Skip to comments.Too Glad to Be True: Puritan Culture (my note: what they were REALLY like)
Posted on 11/23/2001 3:09:03 PM PST by rwfromkansas
Too Glad to Be True: Puritan Culture
David P. Henreckson
A vast and untamed wilderness surrounded the first Puritans who landed in New England. Civilization was unknown in this land of dense forests and deadly natives. Yet, miraculously, these same Puritans were able to carve out of this wilderness an oasis for cultured learning, the poetic arts, and theological training. As one Puritan recorded, After God had carried us safe to New England, and wee had builded our houses, provided necessities for our livelihood, reard convenient places for Gods worship, and settled the Civill Government; One of the next things we longed for, and looked after was to advance Learning and perpetuate it to Posterity; dreading to have an illiterate Ministry to the Churches, when our present Ministers shall lie in the Dust.[i] Based on this desire Harvard University was founded - just one example of many Puritan cultural achievements.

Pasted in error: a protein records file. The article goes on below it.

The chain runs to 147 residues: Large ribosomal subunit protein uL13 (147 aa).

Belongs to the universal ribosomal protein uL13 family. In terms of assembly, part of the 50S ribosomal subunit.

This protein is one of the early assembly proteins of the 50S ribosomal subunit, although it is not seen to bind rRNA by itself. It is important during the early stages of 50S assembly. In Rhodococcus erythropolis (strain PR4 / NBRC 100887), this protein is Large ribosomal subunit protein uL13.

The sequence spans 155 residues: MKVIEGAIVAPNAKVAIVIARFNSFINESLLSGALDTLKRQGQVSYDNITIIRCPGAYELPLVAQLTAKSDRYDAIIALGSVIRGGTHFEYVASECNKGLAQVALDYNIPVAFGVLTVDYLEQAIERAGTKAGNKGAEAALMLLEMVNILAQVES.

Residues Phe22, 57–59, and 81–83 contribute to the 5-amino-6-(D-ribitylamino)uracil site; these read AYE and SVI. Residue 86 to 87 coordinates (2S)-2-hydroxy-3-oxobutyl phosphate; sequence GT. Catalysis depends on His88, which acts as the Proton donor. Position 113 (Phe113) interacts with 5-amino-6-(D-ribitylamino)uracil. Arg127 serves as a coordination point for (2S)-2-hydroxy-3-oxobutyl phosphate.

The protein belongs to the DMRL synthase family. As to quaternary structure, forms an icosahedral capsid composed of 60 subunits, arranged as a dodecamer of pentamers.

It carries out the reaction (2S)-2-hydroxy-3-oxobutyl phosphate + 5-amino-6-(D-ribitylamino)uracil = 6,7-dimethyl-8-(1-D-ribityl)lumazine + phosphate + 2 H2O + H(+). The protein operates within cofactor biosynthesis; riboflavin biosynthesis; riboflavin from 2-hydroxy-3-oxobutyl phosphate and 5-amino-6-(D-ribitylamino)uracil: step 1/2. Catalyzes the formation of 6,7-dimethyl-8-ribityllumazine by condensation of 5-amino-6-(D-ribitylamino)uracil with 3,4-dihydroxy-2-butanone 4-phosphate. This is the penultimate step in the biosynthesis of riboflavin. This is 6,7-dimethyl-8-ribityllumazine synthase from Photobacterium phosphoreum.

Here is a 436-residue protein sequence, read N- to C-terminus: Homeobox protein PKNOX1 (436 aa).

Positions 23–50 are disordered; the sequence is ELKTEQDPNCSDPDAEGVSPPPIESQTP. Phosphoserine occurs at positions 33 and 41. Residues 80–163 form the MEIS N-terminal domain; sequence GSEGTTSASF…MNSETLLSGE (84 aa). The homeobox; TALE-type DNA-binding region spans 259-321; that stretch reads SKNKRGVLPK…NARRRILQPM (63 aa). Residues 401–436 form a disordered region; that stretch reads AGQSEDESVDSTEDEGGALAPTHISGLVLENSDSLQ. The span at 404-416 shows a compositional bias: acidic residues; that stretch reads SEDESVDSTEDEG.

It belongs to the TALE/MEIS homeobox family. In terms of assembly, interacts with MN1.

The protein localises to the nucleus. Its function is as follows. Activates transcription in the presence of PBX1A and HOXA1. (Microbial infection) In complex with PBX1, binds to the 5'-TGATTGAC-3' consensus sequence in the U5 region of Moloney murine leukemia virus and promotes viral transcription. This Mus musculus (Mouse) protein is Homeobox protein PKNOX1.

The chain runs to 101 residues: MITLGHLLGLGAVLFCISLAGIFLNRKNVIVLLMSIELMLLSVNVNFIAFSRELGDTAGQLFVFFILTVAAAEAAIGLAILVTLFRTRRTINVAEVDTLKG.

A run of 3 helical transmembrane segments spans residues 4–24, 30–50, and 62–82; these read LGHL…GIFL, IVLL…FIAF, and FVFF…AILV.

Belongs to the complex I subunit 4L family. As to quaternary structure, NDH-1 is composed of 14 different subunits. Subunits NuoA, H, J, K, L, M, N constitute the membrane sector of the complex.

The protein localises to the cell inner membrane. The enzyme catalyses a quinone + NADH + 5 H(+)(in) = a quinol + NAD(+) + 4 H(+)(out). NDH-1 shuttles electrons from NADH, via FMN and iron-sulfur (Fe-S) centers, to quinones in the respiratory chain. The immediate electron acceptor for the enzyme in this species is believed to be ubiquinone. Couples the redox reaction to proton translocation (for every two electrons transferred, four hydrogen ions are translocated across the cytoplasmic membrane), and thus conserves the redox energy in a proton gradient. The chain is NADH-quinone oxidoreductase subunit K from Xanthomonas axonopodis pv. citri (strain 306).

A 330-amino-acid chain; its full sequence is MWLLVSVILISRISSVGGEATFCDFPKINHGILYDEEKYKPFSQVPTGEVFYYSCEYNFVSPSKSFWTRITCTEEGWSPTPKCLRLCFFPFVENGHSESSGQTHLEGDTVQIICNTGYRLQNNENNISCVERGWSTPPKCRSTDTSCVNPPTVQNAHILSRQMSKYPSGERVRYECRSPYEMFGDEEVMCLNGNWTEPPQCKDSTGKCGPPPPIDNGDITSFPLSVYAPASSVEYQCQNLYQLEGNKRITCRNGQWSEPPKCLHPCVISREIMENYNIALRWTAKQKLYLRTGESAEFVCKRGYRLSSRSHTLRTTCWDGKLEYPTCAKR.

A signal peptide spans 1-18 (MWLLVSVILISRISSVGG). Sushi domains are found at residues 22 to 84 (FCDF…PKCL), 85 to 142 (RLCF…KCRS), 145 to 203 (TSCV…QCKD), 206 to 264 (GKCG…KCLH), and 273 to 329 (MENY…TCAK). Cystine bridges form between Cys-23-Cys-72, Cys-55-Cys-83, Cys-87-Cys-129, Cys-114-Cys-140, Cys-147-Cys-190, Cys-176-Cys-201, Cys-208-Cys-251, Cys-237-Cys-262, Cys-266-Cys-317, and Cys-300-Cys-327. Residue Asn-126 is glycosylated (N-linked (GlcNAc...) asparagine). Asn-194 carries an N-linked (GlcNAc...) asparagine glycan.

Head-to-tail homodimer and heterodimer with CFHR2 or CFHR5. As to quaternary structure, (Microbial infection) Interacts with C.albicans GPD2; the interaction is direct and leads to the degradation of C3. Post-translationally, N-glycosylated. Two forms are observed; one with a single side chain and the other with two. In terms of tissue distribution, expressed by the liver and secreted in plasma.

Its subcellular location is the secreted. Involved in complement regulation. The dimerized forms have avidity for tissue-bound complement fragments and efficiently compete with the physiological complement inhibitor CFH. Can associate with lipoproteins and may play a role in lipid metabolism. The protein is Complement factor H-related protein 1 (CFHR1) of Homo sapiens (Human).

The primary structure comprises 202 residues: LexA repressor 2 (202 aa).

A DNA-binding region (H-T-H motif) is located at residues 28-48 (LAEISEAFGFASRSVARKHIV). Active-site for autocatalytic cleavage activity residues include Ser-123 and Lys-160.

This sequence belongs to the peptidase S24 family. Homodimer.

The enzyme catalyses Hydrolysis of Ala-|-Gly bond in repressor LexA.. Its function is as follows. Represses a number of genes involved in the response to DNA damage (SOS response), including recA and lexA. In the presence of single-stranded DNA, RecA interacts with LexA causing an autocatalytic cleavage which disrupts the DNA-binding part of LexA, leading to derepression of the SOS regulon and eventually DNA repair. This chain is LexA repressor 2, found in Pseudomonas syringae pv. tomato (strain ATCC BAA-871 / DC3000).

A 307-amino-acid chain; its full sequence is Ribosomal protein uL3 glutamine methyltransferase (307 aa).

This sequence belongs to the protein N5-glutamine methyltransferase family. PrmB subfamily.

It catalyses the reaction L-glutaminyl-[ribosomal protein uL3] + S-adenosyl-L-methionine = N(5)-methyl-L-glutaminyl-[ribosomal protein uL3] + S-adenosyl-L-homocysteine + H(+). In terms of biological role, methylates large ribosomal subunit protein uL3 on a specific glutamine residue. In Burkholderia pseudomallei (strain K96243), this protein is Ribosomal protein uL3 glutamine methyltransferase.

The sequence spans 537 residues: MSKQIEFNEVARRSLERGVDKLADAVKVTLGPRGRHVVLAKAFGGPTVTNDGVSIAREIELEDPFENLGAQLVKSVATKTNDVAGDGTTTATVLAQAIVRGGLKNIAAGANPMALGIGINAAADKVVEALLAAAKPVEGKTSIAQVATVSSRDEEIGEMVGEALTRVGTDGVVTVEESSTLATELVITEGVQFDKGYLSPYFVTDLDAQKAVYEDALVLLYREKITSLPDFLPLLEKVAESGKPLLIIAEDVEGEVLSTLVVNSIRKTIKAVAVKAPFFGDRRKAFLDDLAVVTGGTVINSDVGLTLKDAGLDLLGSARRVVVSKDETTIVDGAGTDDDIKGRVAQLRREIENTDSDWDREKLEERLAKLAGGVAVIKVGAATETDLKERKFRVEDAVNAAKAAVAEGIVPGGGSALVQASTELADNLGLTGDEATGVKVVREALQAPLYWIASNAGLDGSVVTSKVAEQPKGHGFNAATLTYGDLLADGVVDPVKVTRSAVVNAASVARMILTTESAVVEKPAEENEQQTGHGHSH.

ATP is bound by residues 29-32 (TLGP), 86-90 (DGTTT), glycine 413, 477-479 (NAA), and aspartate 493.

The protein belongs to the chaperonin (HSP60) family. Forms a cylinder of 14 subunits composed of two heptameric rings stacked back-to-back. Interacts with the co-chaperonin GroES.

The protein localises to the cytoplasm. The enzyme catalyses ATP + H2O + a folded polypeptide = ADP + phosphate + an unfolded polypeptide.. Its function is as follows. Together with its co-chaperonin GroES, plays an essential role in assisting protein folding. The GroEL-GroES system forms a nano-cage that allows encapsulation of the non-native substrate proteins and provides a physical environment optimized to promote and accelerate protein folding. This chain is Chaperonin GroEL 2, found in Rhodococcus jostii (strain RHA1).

Os Guinness has written that evangelicals are often surprised that one of the greatest examples of a Christian mind [or worldview] was at the beginning of the American story when conditions were most precarious and least settled the Puritan movement. For Christians, no past age is ever a Golden Age, but in this case the first is - thus far - the best.[ii] The evangelical mind is immediately stunned by this peculiar notion. Havent we always been told that the New England of Puritanism was the home of witch-burning and religious intolerance? And isnt it true that anyone who wears black, buckled shoes is anti-sex, anti-woman, and a bigot? Yet before we go any further, it must first be acknowledged that the Puritans were by no means intellectual light-weights. If they believed in something, they had a reason for that belief. And if we are to challenge them, we had better have done our homework. No modernistic, knee-jerk reaction will suffice when you are dealing with the likes of Owen, Edwards, and Ames.